Systemic pharmacological treatments for chronic plaque psoriasis: a network meta-analysis.Cochrane Database Syst Rev. 2020 Jan 09; 1(1):CD011535.CD
Psoriasis is an immune-mediated disease for which some people have a genetic predisposition. The condition manifests in inflammatory effects on either the skin or joints, or both, and it has a major impact on quality of life. Although there is currently no cure for psoriasis, various treatment strategies allow sustained control of disease signs and symptoms. Several randomised controlled trials (RCTs) have compared the efficacy of the different systemic treatments in psoriasis against placebo. However, the relative benefit of these treatments remains unclear due to the limited number of trials comparing them directly head-to-head, which is why we chose to conduct a network meta-analysis. This is the baseline update of a Cochrane Review first published in 2017, in preparation for this Cochrane Review becoming a living systematic review.
To compare the efficacy and safety of conventional systemic agents, small molecules, and biologics for people with moderate-to-severe psoriasis, and to provide a ranking of these treatments according to their efficacy and safety.
We updated our research using the following databases to January 2019: the Cochrane Skin Specialised Register, the Cochrane Central Register of Controlled Trials (CENTRAL), MEDLINE, Embase, LILACS and the conference proceedings of a number of dermatology meetings. We also searched five trials registers and the US Food and Drug Administration (FDA) and European Medicines Agency (EMA) reports (until June 2019). We checked the reference lists of included and excluded studies for further references to relevant RCTs.
Randomised controlled trials (RCTs) of systemic treatments in adults (over 18 years of age) with moderate-to-severe plaque psoriasis or psoriatic arthritis whose skin had been clinically diagnosed with moderate-to-severe psoriasis, at any stage of treatment, in comparison to placebo or another active agent. The primary outcomes of this review were: the proportion of participants who achieved clear or almost clear skin, that is, at least Psoriasis Area and Severity Index (PASI) 90 at induction phase (from 8 to 24 weeks after the randomisation), and the proportion of participants with serious adverse effects (SAEs) at induction phase. We did not evaluate differences in specific adverse effects.
DATA COLLECTION AND ANALYSIS
Several groups of two review authors independently undertook study selection, data extraction, 'Risk of bias' assessment, and analyses. We synthesised the data using pair-wise and network meta-analysis (NMA) to compare the treatments of interest and rank them according to their effectiveness (as measured by the PASI 90 score) and acceptability (the inverse of serious adverse effects). We assessed the certainty of the body of evidence from the NMA for the two primary outcomes, according to GRADE, as either very low, low, moderate, or high. We contacted study authors when data were unclear or missing.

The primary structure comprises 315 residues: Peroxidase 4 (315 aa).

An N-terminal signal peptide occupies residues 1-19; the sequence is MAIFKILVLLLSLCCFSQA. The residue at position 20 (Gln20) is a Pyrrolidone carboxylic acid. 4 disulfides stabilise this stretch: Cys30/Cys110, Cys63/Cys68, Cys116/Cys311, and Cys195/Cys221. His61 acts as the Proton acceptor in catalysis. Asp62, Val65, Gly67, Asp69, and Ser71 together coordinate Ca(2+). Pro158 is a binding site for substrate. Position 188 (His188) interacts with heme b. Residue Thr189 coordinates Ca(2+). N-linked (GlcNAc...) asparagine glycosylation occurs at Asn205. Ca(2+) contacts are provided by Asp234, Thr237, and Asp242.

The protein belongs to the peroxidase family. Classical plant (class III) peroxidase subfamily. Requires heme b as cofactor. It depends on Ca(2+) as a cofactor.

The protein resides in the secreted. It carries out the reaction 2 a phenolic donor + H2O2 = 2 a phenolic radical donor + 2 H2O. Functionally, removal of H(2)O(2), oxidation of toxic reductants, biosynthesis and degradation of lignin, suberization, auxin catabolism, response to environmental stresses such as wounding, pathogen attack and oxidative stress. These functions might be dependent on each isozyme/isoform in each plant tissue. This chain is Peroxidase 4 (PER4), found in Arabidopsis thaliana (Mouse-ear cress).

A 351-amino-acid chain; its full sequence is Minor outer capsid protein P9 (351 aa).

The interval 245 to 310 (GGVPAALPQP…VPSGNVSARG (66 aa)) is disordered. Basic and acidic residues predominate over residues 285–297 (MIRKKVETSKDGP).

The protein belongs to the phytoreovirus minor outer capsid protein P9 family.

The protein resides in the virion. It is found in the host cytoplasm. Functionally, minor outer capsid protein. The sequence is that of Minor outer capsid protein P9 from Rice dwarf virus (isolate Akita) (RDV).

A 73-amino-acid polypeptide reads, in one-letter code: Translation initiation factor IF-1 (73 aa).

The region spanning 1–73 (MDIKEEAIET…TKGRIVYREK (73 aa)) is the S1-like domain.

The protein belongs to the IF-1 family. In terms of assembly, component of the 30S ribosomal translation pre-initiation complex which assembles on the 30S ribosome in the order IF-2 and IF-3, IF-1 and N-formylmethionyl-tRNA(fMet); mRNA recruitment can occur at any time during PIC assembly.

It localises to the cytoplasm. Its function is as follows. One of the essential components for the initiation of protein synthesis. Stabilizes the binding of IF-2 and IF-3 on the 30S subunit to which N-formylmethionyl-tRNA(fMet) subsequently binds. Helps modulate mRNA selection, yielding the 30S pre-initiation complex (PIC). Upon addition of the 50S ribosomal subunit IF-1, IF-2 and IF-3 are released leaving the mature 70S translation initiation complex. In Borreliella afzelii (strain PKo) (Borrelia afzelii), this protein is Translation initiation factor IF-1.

We included 140 studies (31 new studies for the update) in our review (51,749 randomised participants, 68% men, mainly recruited from hospitals). The overall average age was 45 years; the overall mean PASI score at baseline was 20 (range: 9.5 to 39). Most of these studies were placebo-controlled (59%), 30% were head-to-head studies, and 11% were multi-armed studies with both an active comparator and a placebo. We have assessed a total of 19 treatments. In all, 117 trials were multicentric (two to 231 centres). All but two of the outcomes included in this review were limited to the induction phase (assessment from 8 to 24 weeks after randomisation). We assessed many studies (57/140) as being at high risk of bias; 42 were at an unclear risk, and 41 at low risk. Most studies (107/140) declared funding by a pharmaceutical company, and 22 studies did not report the source of funding. Network meta-analysis at class level showed that all of the interventions (conventional systemic agents, small molecules, and biological treatments) were significantly more effective than placebo in terms of reaching PASI 90. At class level, in terms of reaching PASI 90, the biologic treatments anti-IL17, anti-IL12/23, anti-IL23, and anti-TNF alpha were significantly more effective than the small molecules and the conventional systemic agents. At drug level, in terms of reaching PASI 90, infliximab, all of the anti-IL17 drugs (ixekizumab, secukinumab, bimekizumab and brodalumab) and the anti-IL23 drugs (risankizumab and guselkumab, but not tildrakizumab) were significantly more effective in reaching PASI 90 than ustekinumab and 3 anti-TNF alpha agents: adalimumab, certolizumab and etanercept. Adalimumab and ustekinumab were significantly more effective in reaching PASI 90 than certolizumab and etanercept. There was no significant difference between tofacitinib or apremilast and between two conventional drugs: ciclosporin and methotrexate. Network meta-analysis also showed that infliximab, ixekizumab, risankizumab, bimekizumab, guselkumab, secukinumab and brodalumab outperformed other drugs when compared to placebo in reaching PASI 90. The clinical effectiveness for these seven drugs was similar: infliximab (versus placebo): risk ratio (RR) 29.52, 95% confidence interval (CI) 19.94 to 43.70, Surface Under the Cumulative Ranking (SUCRA) = 88.5; moderate-certainty evidence; ixekizumab (versus placebo): RR 28.12, 95% CI 23.17 to 34.12, SUCRA = 88.3, moderate-certainty evidence; risankizumab (versus placebo): RR 27.67, 95% CI 22.86 to 33.49, SUCRA = 87.5, high-certainty evidence; bimekizumab (versus placebo): RR 58.64, 95% CI 3.72 to 923.86, SUCRA = 83.5, low-certainty evidence; guselkumab (versus placebo): RR 25.84, 95% CI 20.90 to 31.95; SUCRA = 81; moderate-certainty evidence; secukinumab (versus placebo): RR 23.97, 95% CI 20.03 to 28.70, SUCRA = 75.4; high-certainty evidence; and brodalumab (versus placebo): RR 21.96, 95% CI 18.17 to 26.53, SUCRA = 68.7; moderate-certainty evidence. Conservative interpretation is warranted for the results for bimekizumab (as well as tyrosine kinase 2 inhibitor, acitretin, ciclosporin, fumaric acid esters, and methotrexate), as these drugs, in the NMA, have been evaluated in few trials. We found no significant difference between any of the interventions and the placebo for the risk of SAEs. Nevertheless, the SAE analyses were based on a very low number of events with low to very low certainty for just under half of the treatment estimates in total, and moderate for the others. Thus, the results have to be viewed with caution and we cannot be sure of the ranking. For other efficacy outcomes (PASI 75 and Physician Global Assessment (PGA) 0/1) the results were very similar to the results for PASI 90. Information on quality of life was often poorly reported and was absent for several of the interventions.